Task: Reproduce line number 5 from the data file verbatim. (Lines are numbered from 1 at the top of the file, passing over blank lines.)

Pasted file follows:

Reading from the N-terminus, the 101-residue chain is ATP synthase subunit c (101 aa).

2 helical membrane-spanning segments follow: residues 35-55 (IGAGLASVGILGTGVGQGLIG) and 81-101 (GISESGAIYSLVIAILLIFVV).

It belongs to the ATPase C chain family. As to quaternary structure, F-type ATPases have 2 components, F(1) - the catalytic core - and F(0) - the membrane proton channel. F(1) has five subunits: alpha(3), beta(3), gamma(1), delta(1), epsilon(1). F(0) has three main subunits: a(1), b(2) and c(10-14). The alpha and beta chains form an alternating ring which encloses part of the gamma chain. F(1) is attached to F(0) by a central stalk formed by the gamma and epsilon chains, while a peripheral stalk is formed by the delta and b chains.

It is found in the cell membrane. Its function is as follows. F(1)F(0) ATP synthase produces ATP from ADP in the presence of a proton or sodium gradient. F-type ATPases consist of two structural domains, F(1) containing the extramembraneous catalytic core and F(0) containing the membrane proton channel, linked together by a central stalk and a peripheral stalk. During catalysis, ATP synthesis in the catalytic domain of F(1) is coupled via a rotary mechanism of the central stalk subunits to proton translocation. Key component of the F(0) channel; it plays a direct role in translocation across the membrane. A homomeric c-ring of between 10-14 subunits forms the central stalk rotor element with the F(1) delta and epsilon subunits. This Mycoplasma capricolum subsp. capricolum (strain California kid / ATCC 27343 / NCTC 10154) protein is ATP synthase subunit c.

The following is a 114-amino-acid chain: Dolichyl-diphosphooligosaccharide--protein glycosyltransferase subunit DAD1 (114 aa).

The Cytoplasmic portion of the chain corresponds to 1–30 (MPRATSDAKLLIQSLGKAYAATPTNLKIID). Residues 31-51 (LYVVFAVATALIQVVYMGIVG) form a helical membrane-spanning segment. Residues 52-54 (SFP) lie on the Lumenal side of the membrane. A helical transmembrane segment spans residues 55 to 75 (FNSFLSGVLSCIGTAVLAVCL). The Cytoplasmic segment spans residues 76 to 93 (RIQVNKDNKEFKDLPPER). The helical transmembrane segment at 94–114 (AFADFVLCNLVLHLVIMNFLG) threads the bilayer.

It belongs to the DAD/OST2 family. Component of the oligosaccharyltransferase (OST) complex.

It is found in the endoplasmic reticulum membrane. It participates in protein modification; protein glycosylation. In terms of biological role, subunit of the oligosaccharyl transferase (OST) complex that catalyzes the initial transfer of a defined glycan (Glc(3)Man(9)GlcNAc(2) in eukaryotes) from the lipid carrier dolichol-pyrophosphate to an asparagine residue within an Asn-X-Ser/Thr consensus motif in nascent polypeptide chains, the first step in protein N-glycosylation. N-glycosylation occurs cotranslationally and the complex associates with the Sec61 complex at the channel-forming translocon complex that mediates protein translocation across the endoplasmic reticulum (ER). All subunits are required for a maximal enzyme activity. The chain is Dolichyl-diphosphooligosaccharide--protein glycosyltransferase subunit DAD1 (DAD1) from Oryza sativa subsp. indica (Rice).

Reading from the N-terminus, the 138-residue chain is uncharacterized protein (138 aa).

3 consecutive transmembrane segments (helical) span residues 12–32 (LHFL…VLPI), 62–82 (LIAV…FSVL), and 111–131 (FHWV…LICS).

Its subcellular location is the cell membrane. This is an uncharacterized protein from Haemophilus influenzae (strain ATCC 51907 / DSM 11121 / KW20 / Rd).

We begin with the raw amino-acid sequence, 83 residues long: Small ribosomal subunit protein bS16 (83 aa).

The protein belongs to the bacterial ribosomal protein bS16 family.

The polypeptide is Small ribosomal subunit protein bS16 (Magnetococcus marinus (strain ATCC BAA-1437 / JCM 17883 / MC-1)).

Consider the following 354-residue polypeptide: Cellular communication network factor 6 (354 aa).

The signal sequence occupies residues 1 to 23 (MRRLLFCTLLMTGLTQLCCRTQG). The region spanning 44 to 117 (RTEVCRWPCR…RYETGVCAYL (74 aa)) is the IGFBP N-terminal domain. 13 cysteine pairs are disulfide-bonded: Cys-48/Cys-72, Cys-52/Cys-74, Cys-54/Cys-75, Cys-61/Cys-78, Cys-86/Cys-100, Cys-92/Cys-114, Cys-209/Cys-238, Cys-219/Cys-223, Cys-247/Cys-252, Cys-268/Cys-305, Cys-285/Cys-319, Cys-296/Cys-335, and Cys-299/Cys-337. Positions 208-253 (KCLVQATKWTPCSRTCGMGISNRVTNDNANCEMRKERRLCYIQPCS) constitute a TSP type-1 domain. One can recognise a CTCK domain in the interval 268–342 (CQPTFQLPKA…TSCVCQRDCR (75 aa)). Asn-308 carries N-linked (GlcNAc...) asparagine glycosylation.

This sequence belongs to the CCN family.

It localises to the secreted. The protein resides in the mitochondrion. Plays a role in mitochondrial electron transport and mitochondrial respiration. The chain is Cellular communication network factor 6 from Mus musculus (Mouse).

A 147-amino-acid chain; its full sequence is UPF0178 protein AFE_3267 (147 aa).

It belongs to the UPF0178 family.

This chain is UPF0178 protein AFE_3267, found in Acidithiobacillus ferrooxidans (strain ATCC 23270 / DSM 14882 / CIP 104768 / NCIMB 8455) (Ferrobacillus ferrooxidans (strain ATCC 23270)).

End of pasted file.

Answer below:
The following is a 114-amino-acid chain: Dolichyl-diphosphooligosaccharide--protein glycosyltransferase subunit DAD1 (114 aa).